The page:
You are here
EDIS at the Society for the Study of American Women Writer (SSAWW)
Submitted by RMooney on January 25, 2012 - 9:47am
SSAWW Triennial Conference
Note: Presenters must be members of SSAWW by the “early/discounted” date for conference registration in the fall of 2012.
For the fall 2012 Conference of the Society for the Study of American Women Writers (SSAWW) focused on the theme of “Citizenship and Belonging,” the Emily Dickinson International Society (EDIS) invites proposals that speak in some way to "Emily Dickinson as Global Citizen."
Please submit proposals to Martha Nell Smith at email@example.com by January 31, 2012.
Here's some background from the organization:
Why “Citizenship and Belonging”?
Historically speaking, these have been concerns of American women authors from their earliest writings, published and unpublished, and they remain concerns today. Long before the 1848 Declaration of Sentiments, women writers raised questions about how they could participate in the leadership of new American communities; similarly, contemporary women respond to the day’s political events and social trends in many forms of the written word. Just as women of all backgrounds considered the parameters of “Americanness”—its inherence or its acquisition, its stability or fluidity, its necessity or its superfluity—their contemporary counterparts are using both old-fashioned forms and cutting-edge technologies to reimagine the United States and its people for the 21st century. Whether one thinks of Harriet Jacobs pondering her own “sale” in 19th-century New York, Jhumpa Lahiri imagining connections across seas and generations in her short fiction, or young writers seizing the potential of the internet and social media to create their own publishing worlds, women writers have always, and perhaps always will, wrestle with what it means to belong.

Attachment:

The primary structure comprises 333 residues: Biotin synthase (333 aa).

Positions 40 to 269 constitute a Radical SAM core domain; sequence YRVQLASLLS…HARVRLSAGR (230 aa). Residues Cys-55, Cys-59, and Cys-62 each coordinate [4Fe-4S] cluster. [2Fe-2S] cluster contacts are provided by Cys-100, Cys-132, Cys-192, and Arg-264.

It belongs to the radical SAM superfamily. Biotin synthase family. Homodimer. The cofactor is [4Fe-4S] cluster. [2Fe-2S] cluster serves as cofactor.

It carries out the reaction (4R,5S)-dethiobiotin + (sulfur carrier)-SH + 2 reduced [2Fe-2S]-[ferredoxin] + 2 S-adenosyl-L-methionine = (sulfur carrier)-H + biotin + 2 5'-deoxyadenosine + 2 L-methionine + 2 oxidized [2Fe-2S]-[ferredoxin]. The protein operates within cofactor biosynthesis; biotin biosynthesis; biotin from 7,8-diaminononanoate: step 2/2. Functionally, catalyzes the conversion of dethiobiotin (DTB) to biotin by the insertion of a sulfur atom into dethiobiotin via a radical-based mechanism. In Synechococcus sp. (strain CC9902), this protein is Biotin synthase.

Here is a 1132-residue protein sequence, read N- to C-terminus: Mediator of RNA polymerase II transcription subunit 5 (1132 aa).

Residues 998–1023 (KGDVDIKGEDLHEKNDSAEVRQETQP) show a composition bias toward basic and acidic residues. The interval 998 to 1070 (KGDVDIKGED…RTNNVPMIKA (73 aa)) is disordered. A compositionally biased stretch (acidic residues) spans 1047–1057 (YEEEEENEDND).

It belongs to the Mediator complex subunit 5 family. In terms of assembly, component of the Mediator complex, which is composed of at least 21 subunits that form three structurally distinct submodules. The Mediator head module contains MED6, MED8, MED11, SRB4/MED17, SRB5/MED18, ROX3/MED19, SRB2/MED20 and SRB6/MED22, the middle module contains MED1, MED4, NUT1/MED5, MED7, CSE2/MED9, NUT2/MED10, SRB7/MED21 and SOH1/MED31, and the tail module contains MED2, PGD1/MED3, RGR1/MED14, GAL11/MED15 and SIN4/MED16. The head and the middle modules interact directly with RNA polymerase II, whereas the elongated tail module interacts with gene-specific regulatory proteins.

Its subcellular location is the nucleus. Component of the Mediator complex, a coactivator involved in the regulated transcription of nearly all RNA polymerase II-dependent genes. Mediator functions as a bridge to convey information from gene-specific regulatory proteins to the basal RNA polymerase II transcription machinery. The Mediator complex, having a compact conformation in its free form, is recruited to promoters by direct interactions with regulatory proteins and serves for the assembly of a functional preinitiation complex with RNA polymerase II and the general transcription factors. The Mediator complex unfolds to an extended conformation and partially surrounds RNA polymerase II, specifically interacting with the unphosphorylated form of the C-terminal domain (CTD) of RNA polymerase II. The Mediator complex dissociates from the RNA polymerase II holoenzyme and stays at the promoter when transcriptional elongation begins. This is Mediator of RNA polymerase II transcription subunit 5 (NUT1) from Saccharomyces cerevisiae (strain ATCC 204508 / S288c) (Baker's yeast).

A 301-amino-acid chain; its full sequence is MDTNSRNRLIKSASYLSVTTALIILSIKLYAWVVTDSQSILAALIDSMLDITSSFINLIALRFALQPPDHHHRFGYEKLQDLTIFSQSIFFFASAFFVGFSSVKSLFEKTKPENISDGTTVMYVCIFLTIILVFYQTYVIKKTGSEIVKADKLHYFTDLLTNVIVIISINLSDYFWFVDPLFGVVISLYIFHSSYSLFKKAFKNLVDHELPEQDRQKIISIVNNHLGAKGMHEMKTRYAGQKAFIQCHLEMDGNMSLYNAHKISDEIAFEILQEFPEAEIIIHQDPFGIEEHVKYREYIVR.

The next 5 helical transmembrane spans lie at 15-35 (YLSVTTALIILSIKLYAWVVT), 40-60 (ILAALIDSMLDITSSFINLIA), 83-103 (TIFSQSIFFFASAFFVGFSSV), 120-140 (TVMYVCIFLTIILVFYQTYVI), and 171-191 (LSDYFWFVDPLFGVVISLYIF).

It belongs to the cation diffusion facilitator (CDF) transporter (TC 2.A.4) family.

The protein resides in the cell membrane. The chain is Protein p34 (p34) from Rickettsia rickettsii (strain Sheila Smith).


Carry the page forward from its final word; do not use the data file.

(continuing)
Citizenship—how to claim it, how best to exercise it, and where its boundaries lie—is at the heart of much women’s writing. Citizenship can be constructed in many ways, both legally and culturally, and can be explored in terms of race, class, ethnicity, family, sexuality, economics, religion, place, and region—in short, from multiple perspectives and through multiple lenses. It can also be investigated as a question of form and genre: what kinds of writing “belong,” and to what realms or entities do they claim entry?
We hope our fall 2012 conference will provide an array of opportunities for examining these interrelated themes of “Citizenship and Belonging,” even as we continue to honor the many other topics and organizing principles that have made our field so dynamic. So, as we build a strand of theme-related sessions, we encourage SSAWW members to consider these two terms—citizenship and belonging—either together, in dialogue with each other, or individually, as productive lenses for exploring the heritage, current work, and future promise of American women writers.